Paper No. 98093 of the Journal of the American Water Resources Association.Discussions are open until April 1, 2001.
SEDIMENT TRANSPORT IN A SHALLOW COASTAL ESTUARY DURING THE WINTER SEASON1
Article first published online: 8 JUN 2007
JAWRA Journal of the American Water Resources Association
Volume 36, Issue 4, pages 903–912, August 2000
How to Cite
Barbé, D. E., Cruise, J. F. and Crowder, K. (2000), SEDIMENT TRANSPORT IN A SHALLOW COASTAL ESTUARY DURING THE WINTER SEASON. JAWRA Journal of the American Water Resources Association, 36: 903–912. doi: 10.1111/j.1752-1688.2000.tb04315.x
- Issue published online: 8 JUN 2007
- Article first published online: 8 JUN 2007
- sediment transport;
- coastal hydrology;
ABSTRACT: This project analyzes suspended sediment flux through the upper Barataria basin in Louisiana during the winter season defined from November through April. The Barataria is a shallow coastal estuary located in southeastern Louisiana. The controls exerted by environmental parameters (such as wind or atmospheric pressure) in wetlands-shallow bay ecosystems on transport of water and sediment were examined. Water samples were taken at a bayou (which serve as the inlet for flow to the estuary) on a regular basis. These samples were analyzed for total suspended solids and volatile suspended solids. Velocity, depth, temperature, salinity, conductivity, and meteorological measurements were all recorded at the time of each sampling. A multi-parameter field probe was employed to continually monitor turbidity, water level, conductivity, and temperature during frontal events. These data were used in a regression analysis to examine the factors that drive carbon flux in the region.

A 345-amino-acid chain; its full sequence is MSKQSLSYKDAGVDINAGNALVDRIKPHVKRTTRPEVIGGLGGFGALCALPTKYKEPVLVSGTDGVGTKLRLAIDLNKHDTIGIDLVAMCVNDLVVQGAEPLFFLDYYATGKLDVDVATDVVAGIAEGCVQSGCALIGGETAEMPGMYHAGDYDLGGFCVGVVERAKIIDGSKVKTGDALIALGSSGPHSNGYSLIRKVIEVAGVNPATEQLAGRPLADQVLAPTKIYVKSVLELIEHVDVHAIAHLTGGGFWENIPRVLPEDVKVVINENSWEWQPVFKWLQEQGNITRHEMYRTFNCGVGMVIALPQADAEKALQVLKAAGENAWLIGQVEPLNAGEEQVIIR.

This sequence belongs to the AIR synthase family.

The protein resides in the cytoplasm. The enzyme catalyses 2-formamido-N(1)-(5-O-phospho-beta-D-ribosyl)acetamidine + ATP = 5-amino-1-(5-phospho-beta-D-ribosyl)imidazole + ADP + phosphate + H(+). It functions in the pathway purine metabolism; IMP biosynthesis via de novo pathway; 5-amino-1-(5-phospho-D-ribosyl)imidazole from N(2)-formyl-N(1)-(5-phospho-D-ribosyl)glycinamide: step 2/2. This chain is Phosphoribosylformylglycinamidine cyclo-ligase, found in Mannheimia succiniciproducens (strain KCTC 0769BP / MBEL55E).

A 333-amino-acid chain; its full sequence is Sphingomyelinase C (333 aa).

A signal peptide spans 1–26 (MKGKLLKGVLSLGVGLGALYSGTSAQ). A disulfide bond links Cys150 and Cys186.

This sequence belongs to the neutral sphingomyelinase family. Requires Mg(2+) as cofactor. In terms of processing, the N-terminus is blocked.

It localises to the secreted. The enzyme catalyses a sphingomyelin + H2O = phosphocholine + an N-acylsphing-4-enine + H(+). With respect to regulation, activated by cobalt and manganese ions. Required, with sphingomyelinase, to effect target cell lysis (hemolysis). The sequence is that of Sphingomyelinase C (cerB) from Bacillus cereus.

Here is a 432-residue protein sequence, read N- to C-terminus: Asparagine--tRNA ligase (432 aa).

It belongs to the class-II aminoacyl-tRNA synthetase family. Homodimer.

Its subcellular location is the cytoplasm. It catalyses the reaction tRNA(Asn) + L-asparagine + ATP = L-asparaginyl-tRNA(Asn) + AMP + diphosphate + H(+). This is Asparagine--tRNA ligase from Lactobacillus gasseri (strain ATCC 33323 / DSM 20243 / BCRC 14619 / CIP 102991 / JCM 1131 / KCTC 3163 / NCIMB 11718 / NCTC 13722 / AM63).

Investigations have determined that synoptic climate and prevailing weather conditions explain much of the variations in water levels, flow circulation patterns, salinity, and suspended sediment. Relatively small amounts of sediment appear to leave the estuary during normal tidal activity, but winter storm fronts result in significant fluxes of sediment in both up-basin and down-basin directions.